Ultimate Packing List: Bareboat Charter Provisioning
Your Guide to Bareboat Charter Provisioning!
You’ve just booked an epic boat trip (nicely done) and you’re brimming with excitement! In fact, you may have gotten ahead of yourself with the details, designing your itinerary and sketching out a personal packing list. Now it’s time to learn the art of bareboat charter provisioning. With our tips, you can tackle the supplies and food provisioning like a boss. A task that once seemed daunting just became easy/peasy. It just takes a bit of planning and smart use of the boat’s facilities and you and your inner circle will be noshing on easy-to-prepare meals without slaving away in the galley.
Pinpoint Your Boat Trip Parameters
First step toward planning your bareboat charter provisioning is to note the length and tentative itinerary of your bareboat charter. For example, maybe you’ve booked a day trip on a mid-sized sailboat, which means you’ll return to the dock before dinner. Or, let’s say you’re out for the weekend on a mid-sized powerboat. That means you must create a two-day meal plan, unless you’ll dine ashore for one or more meals.
When you select the charter boat, you’ll receive a snapshot of the vessel’s configuration and equipment. Specifically, note if the boat has a refrigerator and/or freezer, and each one’s capacity. This determines how much perishable food you can expect to put in cold storage.
However, a smaller powerboat or sailboat might not contain a refrigerator. In that case, you must adopt Plan B: bring a cooler (or two) for perishable food, and ensure you have enough ice to keep everything sufficiently cold.
Learn Your Bareboat Charter Crew’s Food Requirements
After you get some details about the boat, obtain the lowdown on your crew’s meal requirements. Ask if anyone has a food allergy or sensitivity, dietary restriction, or personal food preference. If you’re not familiar with a certain diet, ask for recipe recommendations and/or request that the crewmember bring along some of their own food.
What happens if you don’t ask about food restrictions? You’ll face a hungry, cranky crewmember who won’t get the nutritious meal(s) they deserve – and that won’t make life aboard pleasant for anybody.
Get Your Non-Food Staples Nailed Down
Determine the quantity of paper towels, toilet tissue, and trash bags aboard the boat. If you can’t obtain that information, bring enough for the trip, plus some extras for emergencies. Although this sounds like a trivial detail, you don’t want to be anchored in a lovely cove for the evening, only to find you’re completely out of toilet tissue. Likewise, you don’t want to encounter a galley spill, and realize you just used the last roll of paper towels to mop up the cockpit after a swim.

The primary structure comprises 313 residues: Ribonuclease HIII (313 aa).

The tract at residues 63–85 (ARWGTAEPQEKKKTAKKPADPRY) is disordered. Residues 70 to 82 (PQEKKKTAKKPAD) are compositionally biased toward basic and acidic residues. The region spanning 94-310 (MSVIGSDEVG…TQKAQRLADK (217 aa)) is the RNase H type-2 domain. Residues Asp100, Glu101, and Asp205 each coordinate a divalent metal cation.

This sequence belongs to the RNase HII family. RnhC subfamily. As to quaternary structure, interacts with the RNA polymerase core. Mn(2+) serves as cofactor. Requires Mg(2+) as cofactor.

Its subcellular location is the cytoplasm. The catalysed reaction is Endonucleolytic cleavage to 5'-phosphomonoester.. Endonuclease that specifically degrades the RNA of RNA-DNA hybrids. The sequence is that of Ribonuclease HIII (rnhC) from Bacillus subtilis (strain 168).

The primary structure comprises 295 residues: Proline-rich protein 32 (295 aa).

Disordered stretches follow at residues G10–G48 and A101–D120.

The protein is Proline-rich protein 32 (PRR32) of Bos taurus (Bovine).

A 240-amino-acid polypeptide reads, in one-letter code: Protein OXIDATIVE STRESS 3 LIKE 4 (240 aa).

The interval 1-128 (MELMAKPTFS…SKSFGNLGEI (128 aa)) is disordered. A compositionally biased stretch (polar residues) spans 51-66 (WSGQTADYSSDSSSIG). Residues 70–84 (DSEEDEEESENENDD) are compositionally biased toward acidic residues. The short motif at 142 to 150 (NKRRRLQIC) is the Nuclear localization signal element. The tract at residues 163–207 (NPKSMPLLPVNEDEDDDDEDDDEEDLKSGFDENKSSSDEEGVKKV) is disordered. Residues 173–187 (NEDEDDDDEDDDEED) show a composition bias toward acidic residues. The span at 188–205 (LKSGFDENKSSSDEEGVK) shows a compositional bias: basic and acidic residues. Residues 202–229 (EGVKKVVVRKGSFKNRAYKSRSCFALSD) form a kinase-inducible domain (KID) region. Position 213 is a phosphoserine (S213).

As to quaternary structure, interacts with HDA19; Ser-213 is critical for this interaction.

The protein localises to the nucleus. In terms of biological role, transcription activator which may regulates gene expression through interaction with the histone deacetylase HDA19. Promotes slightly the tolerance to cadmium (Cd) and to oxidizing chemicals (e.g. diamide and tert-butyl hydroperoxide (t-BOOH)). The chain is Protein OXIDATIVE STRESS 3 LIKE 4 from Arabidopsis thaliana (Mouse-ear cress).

Create an Easy-Prep Onboard Menu
Now that you know about the boat’s refrigeration system (or lack thereof), and the crew’s food requirements, develop a quick-and-easy bareboat charter meal plan.
For example, plan a one-day trip menu that includes easy-to-manage sandwiches, chips, and fresh fruit for lunch. Although you’ll likely be home before dinner, take some happy hour refreshments to enjoy during your return to the dock.
For a two-day trip, repeat the easy-prep lunch theme, but choose different components for variety. For the next morning’s breakfast, consider pastries and fresh fruit, cereal and fruit, or yogurt with granola and fruit. If you’re familiar with the stove operation, eggs and bacon are generally a good choice.
Now let’s resolve the dinner dilemma. If you’ll go ashore for dinner, invite everyone to enjoy happy hour snacks before leaving the boat. If you’ll dine aboard in warm (or downright hot) weather, being stuck in the heated galley can make you very irritable – or even ill.
Avoid that problem by grilling meat or seafood (plus vegetables) on the stern grill. Or, bring main-dish and side-dish cold salads and accompaniments, and let everyone prepare their own plates. For dessert, an iced-down Key lime pie or cheesecake will provide a delectable finish to the meal. Finally, remember these are just guidelines, and your crew members will welcome any creative touches you can add to meals aboard.
Enjoy a Taste of the Bareboat Charter Life
Now that you’ve gotten some bareboat charter provisioning basics under your belt, go ahead and take the plunge with your bareboat charter. Check out Boatsetter, the industry-leading boat-sharing company that helps boaters to connect with local boat owners. You can easily rent a privately owned powerboat or sailboat near your homeport, and even hire a licensed Coast Guard captain to handle the vessel while you eat and drink to your heart’s content.
Best of all, Boatsetter’s boats are docked in convenient coastal ports and on beautiful inland lakes throughout the United States and abroad.
So, don’t wait any longer – grab your calendar and book that bareboat charter today!